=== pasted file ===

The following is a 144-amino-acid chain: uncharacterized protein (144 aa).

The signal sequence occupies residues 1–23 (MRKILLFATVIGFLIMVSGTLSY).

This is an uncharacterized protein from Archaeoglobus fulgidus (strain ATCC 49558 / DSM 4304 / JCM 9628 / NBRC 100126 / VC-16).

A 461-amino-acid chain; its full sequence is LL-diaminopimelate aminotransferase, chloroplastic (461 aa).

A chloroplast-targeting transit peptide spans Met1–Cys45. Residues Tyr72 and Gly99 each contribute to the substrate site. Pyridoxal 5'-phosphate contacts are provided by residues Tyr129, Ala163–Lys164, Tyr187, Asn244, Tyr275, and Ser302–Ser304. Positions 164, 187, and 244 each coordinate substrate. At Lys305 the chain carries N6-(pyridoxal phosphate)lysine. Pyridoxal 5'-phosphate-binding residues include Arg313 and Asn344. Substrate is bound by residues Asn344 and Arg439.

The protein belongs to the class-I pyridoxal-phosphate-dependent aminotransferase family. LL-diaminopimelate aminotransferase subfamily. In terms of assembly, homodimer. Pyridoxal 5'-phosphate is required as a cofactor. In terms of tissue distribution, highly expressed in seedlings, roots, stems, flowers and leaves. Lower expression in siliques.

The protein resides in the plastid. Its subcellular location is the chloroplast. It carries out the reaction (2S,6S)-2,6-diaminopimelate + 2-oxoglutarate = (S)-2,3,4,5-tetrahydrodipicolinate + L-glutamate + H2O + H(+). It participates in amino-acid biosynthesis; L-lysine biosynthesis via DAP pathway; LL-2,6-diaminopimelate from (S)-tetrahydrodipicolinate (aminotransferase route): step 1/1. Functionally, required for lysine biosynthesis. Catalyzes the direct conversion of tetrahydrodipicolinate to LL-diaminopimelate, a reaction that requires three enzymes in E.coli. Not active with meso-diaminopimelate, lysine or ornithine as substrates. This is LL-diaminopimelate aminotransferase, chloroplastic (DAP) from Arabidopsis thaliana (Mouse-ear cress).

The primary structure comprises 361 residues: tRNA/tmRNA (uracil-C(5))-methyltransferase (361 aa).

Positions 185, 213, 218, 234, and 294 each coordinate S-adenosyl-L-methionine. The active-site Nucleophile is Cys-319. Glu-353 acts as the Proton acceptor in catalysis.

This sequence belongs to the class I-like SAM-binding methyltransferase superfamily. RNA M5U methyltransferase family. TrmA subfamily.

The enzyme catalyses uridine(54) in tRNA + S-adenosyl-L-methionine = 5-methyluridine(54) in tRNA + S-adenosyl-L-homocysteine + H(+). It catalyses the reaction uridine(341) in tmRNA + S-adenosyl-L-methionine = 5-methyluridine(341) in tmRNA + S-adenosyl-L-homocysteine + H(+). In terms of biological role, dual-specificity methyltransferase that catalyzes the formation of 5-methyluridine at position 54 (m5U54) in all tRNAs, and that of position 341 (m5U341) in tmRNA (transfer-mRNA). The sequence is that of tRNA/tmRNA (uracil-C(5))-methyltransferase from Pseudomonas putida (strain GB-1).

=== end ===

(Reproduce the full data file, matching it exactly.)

The following is a 144-amino-acid chain: uncharacterized protein (144 aa).

The signal sequence occupies residues 1–23 (MRKILLFATVIGFLIMVSGTLSY).

This is an uncharacterized protein from Archaeoglobus fulgidus (strain ATCC 49558 / DSM 4304 / JCM 9628 / NBRC 100126 / VC-16).

A 461-amino-acid chain; its full sequence is LL-diaminopimelate aminotransferase, chloroplastic (461 aa).

A chloroplast-targeting transit peptide spans Met1–Cys45. Residues Tyr72 and Gly99 each contribute to the substrate site. Pyridoxal 5'-phosphate contacts are provided by residues Tyr129, Ala163–Lys164, Tyr187, Asn244, Tyr275, and Ser302–Ser304. Positions 164, 187, and 244 each coordinate substrate. At Lys305 the chain carries N6-(pyridoxal phosphate)lysine. Pyridoxal 5'-phosphate-binding residues include Arg313 and Asn344. Substrate is bound by residues Asn344 and Arg439.

The protein belongs to the class-I pyridoxal-phosphate-dependent aminotransferase family. LL-diaminopimelate aminotransferase subfamily. In terms of assembly, homodimer. Pyridoxal 5'-phosphate is required as a cofactor. In terms of tissue distribution, highly expressed in seedlings, roots, stems, flowers and leaves. Lower expression in siliques.

The protein resides in the plastid. Its subcellular location is the chloroplast. It carries out the reaction (2S,6S)-2,6-diaminopimelate + 2-oxoglutarate = (S)-2,3,4,5-tetrahydrodipicolinate + L-glutamate + H2O + H(+). It participates in amino-acid biosynthesis; L-lysine biosynthesis via DAP pathway; LL-2,6-diaminopimelate from (S)-tetrahydrodipicolinate (aminotransferase route): step 1/1. Functionally, required for lysine biosynthesis. Catalyzes the direct conversion of tetrahydrodipicolinate to LL-diaminopimelate, a reaction that requires three enzymes in E.coli. Not active with meso-diaminopimelate, lysine or ornithine as substrates. This is LL-diaminopimelate aminotransferase, chloroplastic (DAP) from Arabidopsis thaliana (Mouse-ear cress).

The primary structure comprises 361 residues: tRNA/tmRNA (uracil-C(5))-methyltransferase (361 aa).

Positions 185, 213, 218, 234, and 294 each coordinate S-adenosyl-L-methionine. The active-site Nucleophile is Cys-319. Glu-353 acts as the Proton acceptor in catalysis.

This sequence belongs to the class I-like SAM-binding methyltransferase superfamily. RNA M5U methyltransferase family. TrmA subfamily.

The enzyme catalyses uridine(54) in tRNA + S-adenosyl-L-methionine = 5-methyluridine(54) in tRNA + S-adenosyl-L-homocysteine + H(+). It catalyses the reaction uridine(341) in tmRNA + S-adenosyl-L-methionine = 5-methyluridine(341) in tmRNA + S-adenosyl-L-homocysteine + H(+). In terms of biological role, dual-specificity methyltransferase that catalyzes the formation of 5-methyluridine at position 54 (m5U54) in all tRNAs, and that of position 341 (m5U341) in tmRNA (transfer-mRNA). The sequence is that of tRNA/tmRNA (uracil-C(5))-methyltransferase from Pseudomonas putida (strain GB-1).